My First National
When I first started in RC, way back in the late 1980s, I would turn up to the weekly club meeting, with my Tamiya Boomerang, transmitter, two sets of crystals, a couple of batteries, a charger and a tool box with a wheel spanner and a few spares.
It was three five minute qualifying rounds and a final, and every month we would have a trophy meeting. The trophies were donated by a two of the older semi professional guys who basically ran the club and over the years had collected what must have been hundreds of trophies and had no space for them anymore. The lure of a trophy always brought out the "not as enthusiastic types" and the small church function room was always packed on those nights.
About a year in, my collection of B final trophies was beginning to clutter my room, and my dad bought me the new Tamiya Manta Ray. That was the big turning point in my RC career.
From then on it was A finals all the way. Then one day in the summer of 1992 the club organisers (the semi pro guys) asked me if I would like to go to a BIG national meeting way down south in Malvern. I asked my dad and with a bit of prompting he said "why not".
When we got to that meeting we found there were around a hundred competitors, with ten groups of ten. I was in group "H". and two of my friends who came down with us were in group "I" so were on just before me.
I remember that first race like it was yesterday. It was a staggered start and I set off next to last. I had never raced on a proper outdoor dirt track before. My only experience was on indoor carpet, but my old Manta Ray took off like a bullet. Most of the others in my heat were rookies, and by the end of the third lap I was up with the leader. He was good … very good … but I stuck to him like glue. Each twist, turn and jump brought me closer and closer, this guy was fast, but I was faster … for a while anyway. A lap before the end my old over worked 1400mah battery, was struggling to give me what I needed to keep up with him and my buggy got slower and slower. I ended up third in that first race, but wasn't about to give up that easy.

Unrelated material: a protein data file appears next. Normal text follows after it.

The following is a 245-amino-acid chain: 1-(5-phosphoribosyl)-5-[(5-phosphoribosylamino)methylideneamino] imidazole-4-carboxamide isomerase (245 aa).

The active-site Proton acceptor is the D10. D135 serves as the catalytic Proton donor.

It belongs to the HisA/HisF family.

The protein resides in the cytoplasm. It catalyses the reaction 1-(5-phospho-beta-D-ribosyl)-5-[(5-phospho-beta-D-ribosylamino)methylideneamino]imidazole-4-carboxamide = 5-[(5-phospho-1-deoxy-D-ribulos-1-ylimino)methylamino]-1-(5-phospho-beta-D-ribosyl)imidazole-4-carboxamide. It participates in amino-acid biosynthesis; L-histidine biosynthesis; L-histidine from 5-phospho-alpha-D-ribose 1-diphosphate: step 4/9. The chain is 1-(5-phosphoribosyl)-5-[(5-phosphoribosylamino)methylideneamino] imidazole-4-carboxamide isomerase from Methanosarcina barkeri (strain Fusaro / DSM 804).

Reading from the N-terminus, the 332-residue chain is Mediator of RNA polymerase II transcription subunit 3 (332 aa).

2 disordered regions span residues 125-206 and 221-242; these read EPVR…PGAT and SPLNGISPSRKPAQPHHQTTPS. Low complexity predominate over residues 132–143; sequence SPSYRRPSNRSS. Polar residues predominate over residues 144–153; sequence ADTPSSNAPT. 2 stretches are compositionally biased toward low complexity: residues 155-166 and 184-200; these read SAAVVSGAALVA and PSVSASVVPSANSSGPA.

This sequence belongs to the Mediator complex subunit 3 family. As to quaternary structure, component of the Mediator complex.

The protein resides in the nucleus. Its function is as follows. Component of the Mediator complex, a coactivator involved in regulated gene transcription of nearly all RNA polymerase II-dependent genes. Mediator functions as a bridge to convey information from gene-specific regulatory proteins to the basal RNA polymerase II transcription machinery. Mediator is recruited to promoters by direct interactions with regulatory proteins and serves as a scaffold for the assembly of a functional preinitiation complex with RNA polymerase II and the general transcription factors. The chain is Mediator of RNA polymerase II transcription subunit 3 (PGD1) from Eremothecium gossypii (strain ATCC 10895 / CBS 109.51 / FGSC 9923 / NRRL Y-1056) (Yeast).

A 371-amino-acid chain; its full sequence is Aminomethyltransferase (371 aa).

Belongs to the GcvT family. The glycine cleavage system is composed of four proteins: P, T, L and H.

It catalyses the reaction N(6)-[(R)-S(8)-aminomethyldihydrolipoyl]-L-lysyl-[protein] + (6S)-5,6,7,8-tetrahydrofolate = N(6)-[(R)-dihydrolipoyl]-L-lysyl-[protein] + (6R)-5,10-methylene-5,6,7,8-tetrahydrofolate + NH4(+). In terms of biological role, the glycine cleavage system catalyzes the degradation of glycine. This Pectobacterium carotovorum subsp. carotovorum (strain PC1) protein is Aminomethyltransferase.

There was a shop at the meeting and straight after the race I nagged my dad to get me a new battery. In those days money was tight, and normally before dad would spend anything he would consult my mum, but this time she wasn't there, and after watching my performance in that race he didn't need much pushing to get me that badly needed new battery.
Waiting for the second round seemed to take an age, but when it arrived I was pumped up and ready with steely determination. I was away third after finishing third in the first round, so my duel with the guy who beat me before carried on where it had left off. Two laps in and I was on his tail. He wasn't going to beat me this time. We lapped a couple of back markers and were quickly catching up to a third. He slipped past him in a flash, but when I moved in, the idiot drove straight into me, knocking my Manta Ray on its back. The marshal was oblivious to my plight. I shouted my head of but the marshals eyes were fixed on what I guess was the car of one of his friends in my race. The next thing I saw was my dad, bounding across the track like a gazelle, picking up my car, putting it on the track and giving me the thumbs up. I drove like the wind, passing car after car, slowly working back up to third, where I eventually finished.
But it didn't end there. Because my dad had ran out onto the track, I was disqualified … we pleaded our case and eventually were allowed to continue.
The third round heat arrived. This time I wasn't going to let anything stop me. My focus was to win that race, and beat that guy who had all the luck so far. Because of the previous race I set off last. Car after car was left in my wake, until once more it was me against him. Mano a mano, he saw it was me and he upped his game. Lap after lap we duelled for the lead. Coming into the very last lap I was a nose in front and pulling away. With each corner I could sense the battery was once again giving up and my car started to slow down. Corner after corner I could see him getting closer and closer. … we got to the final straight and he was right on top of me breathing down my neck. I held my breath and jammed over the throttle leaver and just crossed the line before him … I had won my first national heat race. … and it wasn't to be the last.
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